Pace yourself. You likely have good days and bad days. Honor each of them. Be especially grateful for the good ones.
STILL: Be still and allow yourself time to rest.
Remember, you are not being lazy. Chronic pain consumes huge amounts of energy. And it also produces stress, a key culprit in many illnesses.
Take a realistic look at your commitments, and adjust them accordingly to free up more time.
Learn to say NO.
And learn to go slow, or at least as slowly as your life circumstances allow.
If necessary, arrange for someone to watch the kids for thirty minutes so you can rest in quiet. An over-the-ears noise reduction headset, soft calming music, and eye pillow offer added respite, even if only for a few minutes.
CHILL: If possible, chill the area of pain with a cold pack or gel.
If warmth feels better, use that.
You can use a frozen bag of peas or select from numerous products available online for both hot and cold therapy. Gel pads are my favorite.
Important! Be sure to limit use of hot or cold packs to twenty minutes at a time, waiting two hours before reapplying.
FILL: As much as possible, fill your time and space with that which nourishes you.
If you need help, ask for it. You are important and you deserve support.
Look around your space. What about it could you change, within reason, that would make you feel better?
Turn off the news. It’s an energy drainer. I like to say if it’s important enough I’ll hear about it on Facebook. Speaking of Facebook… if you are a regular, pay attention to what you’re paying attention to. Move on from posts that drain your emotional energy. Give yourself permission to step away, unfollow, leave.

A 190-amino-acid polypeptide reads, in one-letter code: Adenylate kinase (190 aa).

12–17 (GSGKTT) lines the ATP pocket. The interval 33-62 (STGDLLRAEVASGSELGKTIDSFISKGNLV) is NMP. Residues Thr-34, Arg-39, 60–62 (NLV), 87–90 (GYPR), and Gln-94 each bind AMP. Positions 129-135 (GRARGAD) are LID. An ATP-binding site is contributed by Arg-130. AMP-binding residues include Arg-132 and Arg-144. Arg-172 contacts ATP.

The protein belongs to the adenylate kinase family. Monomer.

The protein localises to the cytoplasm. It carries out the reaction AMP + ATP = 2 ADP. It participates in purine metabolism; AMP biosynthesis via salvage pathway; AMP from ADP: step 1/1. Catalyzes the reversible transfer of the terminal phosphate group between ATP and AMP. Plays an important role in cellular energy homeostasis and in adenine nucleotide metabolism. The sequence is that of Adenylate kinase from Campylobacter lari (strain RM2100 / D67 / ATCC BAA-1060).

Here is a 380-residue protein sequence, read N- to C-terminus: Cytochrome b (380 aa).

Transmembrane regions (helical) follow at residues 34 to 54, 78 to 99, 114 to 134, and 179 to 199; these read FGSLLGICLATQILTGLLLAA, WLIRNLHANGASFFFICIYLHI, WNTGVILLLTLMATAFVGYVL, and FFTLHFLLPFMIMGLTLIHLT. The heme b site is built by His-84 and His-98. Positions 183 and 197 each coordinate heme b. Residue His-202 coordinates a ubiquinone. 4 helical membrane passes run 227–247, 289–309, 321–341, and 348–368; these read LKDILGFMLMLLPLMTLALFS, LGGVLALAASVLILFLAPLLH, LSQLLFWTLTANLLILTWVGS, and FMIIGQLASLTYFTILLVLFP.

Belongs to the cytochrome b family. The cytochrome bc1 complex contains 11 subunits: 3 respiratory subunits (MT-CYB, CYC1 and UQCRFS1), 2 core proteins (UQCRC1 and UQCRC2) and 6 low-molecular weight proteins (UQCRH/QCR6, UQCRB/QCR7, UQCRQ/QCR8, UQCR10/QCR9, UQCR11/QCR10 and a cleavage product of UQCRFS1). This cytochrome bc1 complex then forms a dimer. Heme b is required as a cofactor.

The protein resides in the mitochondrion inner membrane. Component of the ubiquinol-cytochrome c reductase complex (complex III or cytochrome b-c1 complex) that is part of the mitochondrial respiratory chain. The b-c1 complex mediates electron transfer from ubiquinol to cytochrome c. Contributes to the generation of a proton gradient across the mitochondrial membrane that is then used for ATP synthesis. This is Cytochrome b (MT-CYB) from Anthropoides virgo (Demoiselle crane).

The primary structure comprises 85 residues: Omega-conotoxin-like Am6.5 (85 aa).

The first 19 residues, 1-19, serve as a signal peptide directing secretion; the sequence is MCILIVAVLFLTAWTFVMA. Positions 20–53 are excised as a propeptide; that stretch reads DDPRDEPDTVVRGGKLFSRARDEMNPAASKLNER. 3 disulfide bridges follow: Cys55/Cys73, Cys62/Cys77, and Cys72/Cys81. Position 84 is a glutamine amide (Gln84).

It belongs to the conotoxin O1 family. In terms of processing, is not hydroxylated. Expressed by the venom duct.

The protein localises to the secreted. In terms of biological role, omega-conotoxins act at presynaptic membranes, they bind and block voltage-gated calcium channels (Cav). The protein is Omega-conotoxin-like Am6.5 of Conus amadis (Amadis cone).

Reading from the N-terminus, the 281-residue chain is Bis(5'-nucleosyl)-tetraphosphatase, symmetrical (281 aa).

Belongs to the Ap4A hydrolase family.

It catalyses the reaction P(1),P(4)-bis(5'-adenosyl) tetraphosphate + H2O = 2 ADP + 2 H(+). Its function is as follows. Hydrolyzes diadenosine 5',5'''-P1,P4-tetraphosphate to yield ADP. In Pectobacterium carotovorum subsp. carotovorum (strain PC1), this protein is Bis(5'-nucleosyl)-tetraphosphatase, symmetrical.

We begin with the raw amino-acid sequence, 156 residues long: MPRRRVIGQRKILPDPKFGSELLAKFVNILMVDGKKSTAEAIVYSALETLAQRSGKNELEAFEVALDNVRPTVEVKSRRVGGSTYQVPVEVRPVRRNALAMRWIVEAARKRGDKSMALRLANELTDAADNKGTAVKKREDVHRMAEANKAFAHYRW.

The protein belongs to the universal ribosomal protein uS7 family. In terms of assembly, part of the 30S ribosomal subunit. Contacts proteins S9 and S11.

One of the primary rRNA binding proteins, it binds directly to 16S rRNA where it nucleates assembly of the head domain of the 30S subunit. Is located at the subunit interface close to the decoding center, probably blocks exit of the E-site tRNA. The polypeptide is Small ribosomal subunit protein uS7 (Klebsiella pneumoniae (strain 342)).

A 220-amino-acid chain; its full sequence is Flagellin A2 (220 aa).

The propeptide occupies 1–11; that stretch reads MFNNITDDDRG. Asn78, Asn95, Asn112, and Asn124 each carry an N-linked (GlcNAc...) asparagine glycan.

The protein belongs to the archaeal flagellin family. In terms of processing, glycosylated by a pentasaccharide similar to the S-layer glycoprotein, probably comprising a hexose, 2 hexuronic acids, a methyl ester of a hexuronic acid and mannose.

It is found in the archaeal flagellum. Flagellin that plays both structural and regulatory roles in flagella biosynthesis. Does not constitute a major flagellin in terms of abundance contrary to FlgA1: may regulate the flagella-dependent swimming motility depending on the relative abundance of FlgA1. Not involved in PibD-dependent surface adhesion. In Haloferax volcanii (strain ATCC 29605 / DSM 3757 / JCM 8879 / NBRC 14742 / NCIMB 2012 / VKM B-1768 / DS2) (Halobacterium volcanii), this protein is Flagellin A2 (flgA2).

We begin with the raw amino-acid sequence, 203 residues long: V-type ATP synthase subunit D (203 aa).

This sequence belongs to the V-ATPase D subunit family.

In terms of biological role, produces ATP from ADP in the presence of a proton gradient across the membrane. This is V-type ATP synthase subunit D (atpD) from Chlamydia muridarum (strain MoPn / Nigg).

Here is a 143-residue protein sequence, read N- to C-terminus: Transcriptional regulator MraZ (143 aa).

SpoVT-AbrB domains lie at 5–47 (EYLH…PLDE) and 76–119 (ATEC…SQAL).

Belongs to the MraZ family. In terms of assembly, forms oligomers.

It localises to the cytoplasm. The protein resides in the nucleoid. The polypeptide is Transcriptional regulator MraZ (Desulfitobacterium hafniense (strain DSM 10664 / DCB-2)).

Turn on funny and inspiring YouTube videos. Here are some of my all-time favorites:
· Laughing Babies: https://youtu.be/L49VXZwfup8
· The Nutcracker by Kodi the Cat: https://youtu.be/obtfsA0oIKk
· Dog Wants a Kitty: https://youtu.be/kI4yoXyb1_M
· Paul Potts Sings Nessun Dorma: https://youtu.be/1k08yxu57NA
· Susan Boyle, Britain’s Got Talent: https://youtu.be/RxPZh4AnWyk
· Amira Willighagen – O Mio Babbino Caro: https://youtu.be/qDqTBlKU4CE
· Piano stairs – TheFunTheory.com: https://youtu.be/2lXh2n0aPyw
WILL: Use your will power in the direction of health.
You may have to live with chronic pain the rest of your life. Yet remember, joy lives here too.
Make healthy choices about what you put in your body, trusting that your body will respond with better health. By the same token, if you’re having a really bad day and that sweet treat will soften your distress, enjoy it. My motto: moderation in all things, including moderation.
Move as much as you safely can. Take a slow walk. If that’s too much, move around the house. If that’s too much, move around on the sofa or in your bed. Contract and relax your muscles. Still too much? Then imagine walking, imagine moving, imagine contracting and relaxing your muscles
Ask your doctor for an order for Physical Therapy. Those PTs have all kinds of tricks up their sleeves to promote support and healing.
Be willing to release that which no longer serves you. Are you holding on to items or beliefs you no longer need? Clearing the space in your head and your home allows the creation of a new, healing flow.
Your pain may or may not change; your heart and spirit definitely will… for the better.